in size, or they are not. If the latter holds, then they are nothing, and no

number of them could together compose a finite space. If the former

holds, infinitely many of them together will compose an infinitely large

space. Either way, on the supposition that space is infinitely divisible,

there are no finite spaces. Since there obviously are finite spaces, the

supposition must be rejected.

The notion of infinite divisibility remains ambiguous. On the one hand,

to say that any space is infinitely divisible could mean that there is no

upper limit to the number of imaginary operations of dividing we could

effect. On the other hand, it could mean that the space contains an infinite

number of parts. It is not obvious that the latter follows from the former.

The latter claim might seem to rely on the idea that the process of

imaginary dividings could somehow be “completed.” For the moment

8

Paradoxes

let us assume that the thesis of infinite divisibility at stake is the thesis that

space contains infinitely many non-overlapping parts, and that each part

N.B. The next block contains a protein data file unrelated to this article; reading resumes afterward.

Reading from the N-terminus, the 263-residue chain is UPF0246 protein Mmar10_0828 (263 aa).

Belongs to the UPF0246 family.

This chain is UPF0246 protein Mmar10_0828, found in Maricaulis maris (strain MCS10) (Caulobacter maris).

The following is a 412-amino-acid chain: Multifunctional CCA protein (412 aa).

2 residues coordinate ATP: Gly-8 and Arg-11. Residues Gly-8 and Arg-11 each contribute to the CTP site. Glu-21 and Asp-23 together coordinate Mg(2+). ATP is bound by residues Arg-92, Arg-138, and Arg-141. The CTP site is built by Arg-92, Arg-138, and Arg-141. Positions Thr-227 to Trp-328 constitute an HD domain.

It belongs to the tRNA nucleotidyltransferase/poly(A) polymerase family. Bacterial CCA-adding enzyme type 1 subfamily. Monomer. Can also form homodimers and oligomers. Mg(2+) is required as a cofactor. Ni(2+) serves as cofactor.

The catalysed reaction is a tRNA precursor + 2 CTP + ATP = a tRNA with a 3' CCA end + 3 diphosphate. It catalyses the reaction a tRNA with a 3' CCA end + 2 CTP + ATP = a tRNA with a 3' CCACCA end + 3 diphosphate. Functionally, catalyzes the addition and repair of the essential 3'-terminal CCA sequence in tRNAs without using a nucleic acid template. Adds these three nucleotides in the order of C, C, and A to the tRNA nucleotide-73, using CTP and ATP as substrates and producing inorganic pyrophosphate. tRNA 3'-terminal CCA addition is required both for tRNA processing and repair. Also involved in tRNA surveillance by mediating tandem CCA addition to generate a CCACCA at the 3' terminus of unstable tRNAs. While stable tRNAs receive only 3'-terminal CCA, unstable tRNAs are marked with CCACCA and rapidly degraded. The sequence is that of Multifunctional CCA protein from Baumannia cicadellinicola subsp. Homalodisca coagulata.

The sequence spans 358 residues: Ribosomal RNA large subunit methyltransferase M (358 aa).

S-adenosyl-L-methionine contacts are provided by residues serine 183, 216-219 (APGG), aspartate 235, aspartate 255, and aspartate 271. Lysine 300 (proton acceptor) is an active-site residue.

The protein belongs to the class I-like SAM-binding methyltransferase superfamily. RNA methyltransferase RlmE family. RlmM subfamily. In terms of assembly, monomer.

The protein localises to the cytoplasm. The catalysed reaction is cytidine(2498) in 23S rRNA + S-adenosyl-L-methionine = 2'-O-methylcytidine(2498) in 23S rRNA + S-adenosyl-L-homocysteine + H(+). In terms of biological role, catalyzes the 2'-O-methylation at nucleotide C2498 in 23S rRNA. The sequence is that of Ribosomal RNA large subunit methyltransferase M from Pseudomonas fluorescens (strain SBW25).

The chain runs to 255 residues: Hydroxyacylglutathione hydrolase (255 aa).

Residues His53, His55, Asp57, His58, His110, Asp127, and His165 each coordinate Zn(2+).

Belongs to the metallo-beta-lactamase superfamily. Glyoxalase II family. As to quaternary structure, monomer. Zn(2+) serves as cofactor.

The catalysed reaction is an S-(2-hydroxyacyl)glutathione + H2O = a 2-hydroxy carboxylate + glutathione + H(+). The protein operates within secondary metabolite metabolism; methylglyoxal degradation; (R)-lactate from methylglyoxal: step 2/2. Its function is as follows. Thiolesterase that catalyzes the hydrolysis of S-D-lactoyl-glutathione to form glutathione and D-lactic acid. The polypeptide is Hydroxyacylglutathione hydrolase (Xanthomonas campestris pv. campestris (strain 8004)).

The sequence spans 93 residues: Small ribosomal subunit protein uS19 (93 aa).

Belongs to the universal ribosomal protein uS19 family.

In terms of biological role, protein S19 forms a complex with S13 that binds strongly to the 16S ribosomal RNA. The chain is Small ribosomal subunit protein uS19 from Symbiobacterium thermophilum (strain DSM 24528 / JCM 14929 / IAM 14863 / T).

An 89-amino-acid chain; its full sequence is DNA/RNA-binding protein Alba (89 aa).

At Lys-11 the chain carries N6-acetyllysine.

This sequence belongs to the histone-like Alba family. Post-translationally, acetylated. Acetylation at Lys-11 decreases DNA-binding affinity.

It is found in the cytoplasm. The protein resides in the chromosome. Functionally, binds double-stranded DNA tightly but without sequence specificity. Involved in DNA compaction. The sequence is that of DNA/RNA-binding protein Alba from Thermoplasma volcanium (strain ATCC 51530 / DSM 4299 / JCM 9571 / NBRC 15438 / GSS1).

has some finite size.

The most doubtful part of the argument against the thesis is the claim

that a space composed of an infinity of parts, each finite in size, must be

infinite. This claim is incorrect, and one way to show it is to appeal to

mathematics. Let us represent the imagined successive bisections by the

following series:

1 1 1

; ;

2 4 8

where the first term 12 represents the fact that, after the first bisection,

the right-hand rectangle is only half the area of the original rectangle;

and similarly for the other terms. Every member of this series is a

finite number, just as each of the spatial parts is of finite size. This does

not mean that the sum of the series is infinite. On the contrary, mathematics texts have it that this series sums to 1. If we find nothing problematic in the idea that an infinite collection of finite numbers has a finite

sum, then by analogy we should be happy with the idea that an infinite